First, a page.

Eschatological Solution to the Problem of Pain and Suffering

Pain Pauls blog

The problem of pain and suffering is without doubt the most troubling paradox for Christians. How could a loving, maximally powerful and caring God allow his children to go through extreme and seemly meaningless pain and suffering? In times of suffering many Christians do, and correctly so I may add, find it difficult to imagine that God cares about their struggles. God appears to be as cold as ice itself and far from them as east is to the west. At those moments they rightly identify with Ivan Karamazov’s cry: “It’s not that I don’t accept God, you must understand, it’s the world created by Him I don’t and cannot accept”, in Fyodor Dostoevsky’s fictional novel, The Brothers Karamazov (Dostoevsky 2007, 257)

Early Christians underwent various trials and persecutions. Many paid their faithfulness with their own blood. What was it that made them stand tall and proud through such hard times? What was it that made them triumphantly walk into the valley of death without doubting the sovereignty of their loving God? As I explored their writings, I discovered one of their reasons. Their eschatological hope was what keep them going. It was their hope for the future glory at the second advent of their Lord and God. Their understanding of this future glory brought them hope. They considered all their present suffering not worthy compared to the joy and glory prepared for them (Rom. 8:18). Continue reading

Argumentum ad Malum


“It’s not that I don’t accept God, you must understand,” said Ivan Karamazov, one of Fyodor Dostoevsky novel’s characters in The Brothers Karamazov, to his younger brother, Alyosha,  “it’s the world created by Him I don’t and cannot accept.”(Dostoevsky 2007, 257) The world created by God is overflowing with horrifying and repugnant evils. Ivan vividly captured some of the moral evil committed by the Turks and Circassians in Bulgaria:

They burn villages, murder, outrage women and children, they nail their prisoners by the ears to the fences, leave them so till morning, and in the morning they hang them — all sorts of things you can’t imagine. People talk sometimes of bestial cruelty, but that’s a great injustice and insult to the beasts; a beast can never be so cruel as a man, so artistically cruel. The tiger only tears and gnaws, that’s all he can do. He would never think of nailing people by the ears, even if he were able to do it. These Turks took a pleasure in torturing children, too; cutting the unborn child from the mothers womb, and tossing babies up in the air and catching them on the points of their bayonets before their mothers’ eyes. Doing it before the mothers’ eyes was what gave zest to the amusement. (2007, 260)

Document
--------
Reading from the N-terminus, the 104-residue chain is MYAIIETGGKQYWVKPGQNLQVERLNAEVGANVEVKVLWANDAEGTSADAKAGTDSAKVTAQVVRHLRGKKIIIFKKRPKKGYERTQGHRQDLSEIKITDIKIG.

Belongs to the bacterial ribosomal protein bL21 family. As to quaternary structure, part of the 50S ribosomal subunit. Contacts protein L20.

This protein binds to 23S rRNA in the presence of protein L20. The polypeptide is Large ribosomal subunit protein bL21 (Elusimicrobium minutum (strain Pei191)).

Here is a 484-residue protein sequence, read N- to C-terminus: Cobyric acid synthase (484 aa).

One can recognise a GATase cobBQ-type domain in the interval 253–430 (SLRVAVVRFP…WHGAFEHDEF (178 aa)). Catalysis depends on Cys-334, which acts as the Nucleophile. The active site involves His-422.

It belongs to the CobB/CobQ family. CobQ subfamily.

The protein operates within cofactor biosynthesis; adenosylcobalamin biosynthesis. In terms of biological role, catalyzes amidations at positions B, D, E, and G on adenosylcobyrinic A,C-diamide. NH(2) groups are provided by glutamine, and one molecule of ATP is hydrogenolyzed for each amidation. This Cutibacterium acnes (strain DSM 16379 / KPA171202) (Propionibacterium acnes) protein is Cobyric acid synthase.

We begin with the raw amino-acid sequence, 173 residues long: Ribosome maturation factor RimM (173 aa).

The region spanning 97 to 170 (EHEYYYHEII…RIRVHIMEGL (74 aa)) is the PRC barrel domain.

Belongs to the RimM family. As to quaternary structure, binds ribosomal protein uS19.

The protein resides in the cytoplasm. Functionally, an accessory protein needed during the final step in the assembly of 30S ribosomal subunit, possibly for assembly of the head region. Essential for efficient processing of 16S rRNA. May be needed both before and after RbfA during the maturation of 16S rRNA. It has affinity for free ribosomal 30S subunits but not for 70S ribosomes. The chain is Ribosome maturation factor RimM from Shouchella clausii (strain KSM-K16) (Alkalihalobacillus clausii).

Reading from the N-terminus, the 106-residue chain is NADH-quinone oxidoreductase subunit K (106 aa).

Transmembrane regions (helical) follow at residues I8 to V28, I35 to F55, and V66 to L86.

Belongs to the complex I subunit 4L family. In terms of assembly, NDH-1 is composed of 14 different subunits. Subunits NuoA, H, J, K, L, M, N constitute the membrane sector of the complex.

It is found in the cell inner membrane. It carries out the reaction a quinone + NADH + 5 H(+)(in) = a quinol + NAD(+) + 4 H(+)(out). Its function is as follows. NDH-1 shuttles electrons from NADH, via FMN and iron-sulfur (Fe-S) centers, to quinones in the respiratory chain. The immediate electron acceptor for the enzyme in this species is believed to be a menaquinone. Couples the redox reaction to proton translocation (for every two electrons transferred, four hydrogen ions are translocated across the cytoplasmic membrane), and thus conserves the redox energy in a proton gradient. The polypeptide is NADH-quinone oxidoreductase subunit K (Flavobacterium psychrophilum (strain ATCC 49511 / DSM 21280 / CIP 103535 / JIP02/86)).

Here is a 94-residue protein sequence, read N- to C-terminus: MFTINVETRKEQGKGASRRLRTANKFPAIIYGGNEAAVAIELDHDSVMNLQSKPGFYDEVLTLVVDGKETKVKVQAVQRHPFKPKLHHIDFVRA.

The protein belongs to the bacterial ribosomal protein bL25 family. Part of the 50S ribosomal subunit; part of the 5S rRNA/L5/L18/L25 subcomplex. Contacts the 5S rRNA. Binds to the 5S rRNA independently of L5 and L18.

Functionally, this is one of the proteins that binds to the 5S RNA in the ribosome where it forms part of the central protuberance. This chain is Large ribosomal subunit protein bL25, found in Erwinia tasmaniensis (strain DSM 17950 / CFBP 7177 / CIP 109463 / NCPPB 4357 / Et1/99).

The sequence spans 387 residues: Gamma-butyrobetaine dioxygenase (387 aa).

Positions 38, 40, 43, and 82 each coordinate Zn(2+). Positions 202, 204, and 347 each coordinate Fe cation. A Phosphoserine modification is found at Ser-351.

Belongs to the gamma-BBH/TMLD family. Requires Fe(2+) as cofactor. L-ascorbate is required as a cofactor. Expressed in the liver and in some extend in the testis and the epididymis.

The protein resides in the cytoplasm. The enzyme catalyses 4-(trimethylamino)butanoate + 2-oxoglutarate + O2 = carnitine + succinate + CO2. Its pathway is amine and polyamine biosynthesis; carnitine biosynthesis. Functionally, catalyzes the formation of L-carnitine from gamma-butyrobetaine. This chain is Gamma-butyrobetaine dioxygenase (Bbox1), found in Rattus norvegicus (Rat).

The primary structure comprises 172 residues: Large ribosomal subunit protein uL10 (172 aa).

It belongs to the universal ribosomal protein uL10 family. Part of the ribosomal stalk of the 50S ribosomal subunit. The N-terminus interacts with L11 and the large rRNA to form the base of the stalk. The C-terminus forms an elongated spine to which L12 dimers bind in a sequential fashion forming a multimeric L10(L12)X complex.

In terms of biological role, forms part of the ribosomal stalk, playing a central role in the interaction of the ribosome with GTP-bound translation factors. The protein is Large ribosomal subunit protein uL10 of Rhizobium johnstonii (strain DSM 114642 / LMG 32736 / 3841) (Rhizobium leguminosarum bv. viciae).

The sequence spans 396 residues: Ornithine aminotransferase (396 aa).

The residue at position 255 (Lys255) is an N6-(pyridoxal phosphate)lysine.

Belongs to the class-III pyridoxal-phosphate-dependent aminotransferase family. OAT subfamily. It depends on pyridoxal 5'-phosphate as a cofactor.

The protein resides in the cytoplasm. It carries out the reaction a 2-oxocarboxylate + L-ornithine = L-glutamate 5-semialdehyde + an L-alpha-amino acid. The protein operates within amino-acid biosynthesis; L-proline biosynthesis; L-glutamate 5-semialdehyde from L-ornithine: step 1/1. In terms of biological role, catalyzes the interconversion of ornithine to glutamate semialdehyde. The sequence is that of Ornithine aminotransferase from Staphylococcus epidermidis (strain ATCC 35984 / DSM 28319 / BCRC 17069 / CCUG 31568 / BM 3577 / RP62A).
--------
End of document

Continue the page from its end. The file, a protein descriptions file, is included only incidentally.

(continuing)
Evils such as these are morally abhorrent. It is painful to imagine that humans are capable of inflicting such inhumane deeds that are far worse than those of  mindless beasts. Arising in any morally sane person is  intuitive repulsive attitude towards such evils.

From such revulsion, atheists have argued that the existence of such evils is the problem for theists. Atheists have looked into the problem of evil’s abyss for far too long. Our intuitive revulsion toward such evils is the abyss looking back at them.  The queerness of our intuitive revulsion of such  evils from a naturalistic perspective is a problem for atheists.

In a naturalistic worldview, our intuitive revulsion toward such evils is nothing but social instincts acquired to aid the survivability of our species. The deeds Ivan mentioned, for example, are neither good nor evil because our species could have acquired different instincts to which such deeds were not intuitively repulsive (Darwin 1877, 99-100).

Repulsive Ivan’s Turks artistically deeds may sound, Richard Dawkins rightly argued from a naturalistic perspective that,

“nature is not cruel, only pitilessly indifferent. This is one of the hardest lessons for humans to learn. We cannot admit that things might be neither good nor evil, neither cruel nor kind, but simply callous—indifferent to all suffering, lacking all purpose.”(Dawkins 1995: 112)

Nature just is. “[Y]ou won’t find any rhyme or reason in it, nor any justice” Dawkins correctly explained, since there is “at bottom no design, no purpose, no evil, no good, nothing but pitiless indifference.”(149) We are intuitively revolted by such acts because it is of biological worth. Our intuitive revulsion to such evils, in naturalistic worldview, is illusory.

Darwin, Charles (1877) The Descent of Man, and Selection in Relation to Sex, Part One (Second edition 1989, revised and augmented ed) New York: New York University Press.

Dawkins, Richard (1995). River Out of Eden: A Darwin View of Life. Weidenfeld & Nicolson
The Orion Publishing Group

Dostoevsky, Fyodor (2007) The Karamazov Brothers. Wordsworth Editions Ltd. (First published in 1880)

Shootings, Obama And Breakdown of New Atheism In Times Of Need